Tramontane film review: a blind musician’s quest for identity turns his life upside down
A Cannes prizewinner, film features a visually impaired singer playing a musician who criss-crosses his country to discover who he really is, but who instead finds a people blind to their own bloody past
In Tramontane, a young blind musician in present-day Beirut discovers that the identity card he has carried all along is a fake, setting in motion a series of revelations that turns his life upside down. Written and directed by Vatche Boulghourjian, the film, which won the Grand Rail d’Or award at Cannes International Critics Week, took shape after a chance meeting between the filmmaker and his star, the visually impaired singer Barakat Jabbour.
Incorporating a number of live performances, Jabbour blends Christian and Muslim musical styles in a unique manner that mirrors his own confused identity. His character, Rabih, is preparing to tour Europe with his school choir when the authorities decline his passport application. After his family refuses to tell him the truth, Rabih sets off across Lebanon in search of his true identity.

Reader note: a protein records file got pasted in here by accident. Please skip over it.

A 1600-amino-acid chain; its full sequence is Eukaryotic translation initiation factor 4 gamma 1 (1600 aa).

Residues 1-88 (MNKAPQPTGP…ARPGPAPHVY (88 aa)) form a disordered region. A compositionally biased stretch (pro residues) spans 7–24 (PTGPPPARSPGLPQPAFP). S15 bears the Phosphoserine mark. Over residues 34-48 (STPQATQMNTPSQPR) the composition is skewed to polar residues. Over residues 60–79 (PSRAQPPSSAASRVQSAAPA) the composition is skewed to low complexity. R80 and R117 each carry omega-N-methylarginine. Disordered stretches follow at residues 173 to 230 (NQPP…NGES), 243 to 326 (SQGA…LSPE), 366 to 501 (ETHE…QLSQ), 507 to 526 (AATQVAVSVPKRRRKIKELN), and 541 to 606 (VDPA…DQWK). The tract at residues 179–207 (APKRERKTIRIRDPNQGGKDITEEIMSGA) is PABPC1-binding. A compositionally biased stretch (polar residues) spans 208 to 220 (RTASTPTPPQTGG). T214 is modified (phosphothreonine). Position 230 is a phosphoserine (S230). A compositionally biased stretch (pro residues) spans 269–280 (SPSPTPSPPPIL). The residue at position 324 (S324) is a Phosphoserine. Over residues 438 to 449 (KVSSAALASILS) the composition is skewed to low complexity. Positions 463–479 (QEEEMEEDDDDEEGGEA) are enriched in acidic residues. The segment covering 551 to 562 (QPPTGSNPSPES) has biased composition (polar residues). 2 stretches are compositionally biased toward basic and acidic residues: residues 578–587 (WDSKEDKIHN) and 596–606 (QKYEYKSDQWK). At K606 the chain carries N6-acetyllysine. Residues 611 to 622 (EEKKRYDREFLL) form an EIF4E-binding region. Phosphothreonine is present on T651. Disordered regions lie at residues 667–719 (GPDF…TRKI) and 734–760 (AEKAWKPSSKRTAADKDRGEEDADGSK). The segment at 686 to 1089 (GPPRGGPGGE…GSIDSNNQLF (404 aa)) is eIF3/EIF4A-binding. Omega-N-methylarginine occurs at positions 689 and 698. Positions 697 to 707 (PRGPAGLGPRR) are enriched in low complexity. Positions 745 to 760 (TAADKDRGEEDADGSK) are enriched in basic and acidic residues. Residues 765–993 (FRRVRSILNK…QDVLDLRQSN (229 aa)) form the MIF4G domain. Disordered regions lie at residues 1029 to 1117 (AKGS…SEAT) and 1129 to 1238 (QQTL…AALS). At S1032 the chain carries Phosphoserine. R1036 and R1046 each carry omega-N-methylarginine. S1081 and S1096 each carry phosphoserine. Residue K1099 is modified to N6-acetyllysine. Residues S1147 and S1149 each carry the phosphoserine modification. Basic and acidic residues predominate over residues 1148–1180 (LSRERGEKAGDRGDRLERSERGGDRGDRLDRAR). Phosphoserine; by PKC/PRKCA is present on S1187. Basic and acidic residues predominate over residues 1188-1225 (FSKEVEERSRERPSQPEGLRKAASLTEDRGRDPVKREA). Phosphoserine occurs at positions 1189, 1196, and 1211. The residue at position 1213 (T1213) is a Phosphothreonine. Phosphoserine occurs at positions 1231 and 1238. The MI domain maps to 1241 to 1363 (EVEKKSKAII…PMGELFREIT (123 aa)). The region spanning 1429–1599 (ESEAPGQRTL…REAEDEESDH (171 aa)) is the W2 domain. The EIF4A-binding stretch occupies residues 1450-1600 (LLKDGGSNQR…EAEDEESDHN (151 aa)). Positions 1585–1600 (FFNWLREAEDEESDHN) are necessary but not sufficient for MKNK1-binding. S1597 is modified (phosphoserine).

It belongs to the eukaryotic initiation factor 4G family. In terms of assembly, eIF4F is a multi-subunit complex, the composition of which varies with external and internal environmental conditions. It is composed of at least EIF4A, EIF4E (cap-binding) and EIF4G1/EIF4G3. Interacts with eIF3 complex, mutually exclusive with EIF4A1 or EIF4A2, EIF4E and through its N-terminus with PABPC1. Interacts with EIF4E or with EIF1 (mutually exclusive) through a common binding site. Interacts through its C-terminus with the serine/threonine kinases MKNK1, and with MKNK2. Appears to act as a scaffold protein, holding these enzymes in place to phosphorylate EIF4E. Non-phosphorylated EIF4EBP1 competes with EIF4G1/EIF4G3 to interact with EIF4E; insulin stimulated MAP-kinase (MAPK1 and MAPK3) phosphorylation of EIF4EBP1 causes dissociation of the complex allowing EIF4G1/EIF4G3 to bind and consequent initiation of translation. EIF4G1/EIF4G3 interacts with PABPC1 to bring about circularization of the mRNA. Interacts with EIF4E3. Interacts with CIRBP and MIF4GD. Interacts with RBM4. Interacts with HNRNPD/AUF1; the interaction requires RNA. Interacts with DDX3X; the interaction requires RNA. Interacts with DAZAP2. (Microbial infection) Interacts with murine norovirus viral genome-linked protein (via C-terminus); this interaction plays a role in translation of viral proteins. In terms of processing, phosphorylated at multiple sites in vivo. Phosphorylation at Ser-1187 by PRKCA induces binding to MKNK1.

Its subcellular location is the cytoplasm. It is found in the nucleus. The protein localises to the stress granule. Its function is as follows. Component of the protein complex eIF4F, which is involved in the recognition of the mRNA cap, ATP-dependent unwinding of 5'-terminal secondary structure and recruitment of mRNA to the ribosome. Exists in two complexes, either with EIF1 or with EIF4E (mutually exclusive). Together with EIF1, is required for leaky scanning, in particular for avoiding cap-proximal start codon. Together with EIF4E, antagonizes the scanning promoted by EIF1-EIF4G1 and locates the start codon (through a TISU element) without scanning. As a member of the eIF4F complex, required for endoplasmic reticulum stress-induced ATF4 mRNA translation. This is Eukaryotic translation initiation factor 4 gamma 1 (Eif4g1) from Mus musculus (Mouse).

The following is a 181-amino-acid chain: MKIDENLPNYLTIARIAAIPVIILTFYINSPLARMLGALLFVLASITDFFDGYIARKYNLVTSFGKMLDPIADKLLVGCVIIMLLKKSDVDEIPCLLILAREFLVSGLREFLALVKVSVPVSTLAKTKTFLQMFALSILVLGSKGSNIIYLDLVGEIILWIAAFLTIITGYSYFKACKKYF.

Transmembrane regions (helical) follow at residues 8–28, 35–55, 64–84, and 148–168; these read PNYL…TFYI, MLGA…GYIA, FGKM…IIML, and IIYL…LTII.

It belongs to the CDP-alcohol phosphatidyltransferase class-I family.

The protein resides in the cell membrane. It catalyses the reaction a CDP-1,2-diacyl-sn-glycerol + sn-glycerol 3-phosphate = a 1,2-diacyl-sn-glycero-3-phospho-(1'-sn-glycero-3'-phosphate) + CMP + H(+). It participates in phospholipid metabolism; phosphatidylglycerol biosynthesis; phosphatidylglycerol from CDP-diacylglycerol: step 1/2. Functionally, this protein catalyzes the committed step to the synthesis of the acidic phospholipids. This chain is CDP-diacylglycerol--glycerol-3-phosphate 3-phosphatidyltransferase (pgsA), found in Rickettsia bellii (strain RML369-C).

Rabih’s search for answers reveals a country reeling from an even greater identity crisis than his own. He scours the countryside in search of his uncle’s former war buddies – or anyone who might be able to tell him where he came from. What Rabih discovers, however, is a country living in self-imposed blindness, refusing to acknowledge its past.
The barren yet tranquil countryside conceals the bloodshed that once ravaged it, but Boulghourjian is careful to omit politics or religion from his film as much as possible. Instead, he emphasises that the Lebanese people share a common problem and, rather than attempt to explain the horrors of the past, the only way forward is to forge ahead.
Tramontane opens on March 8
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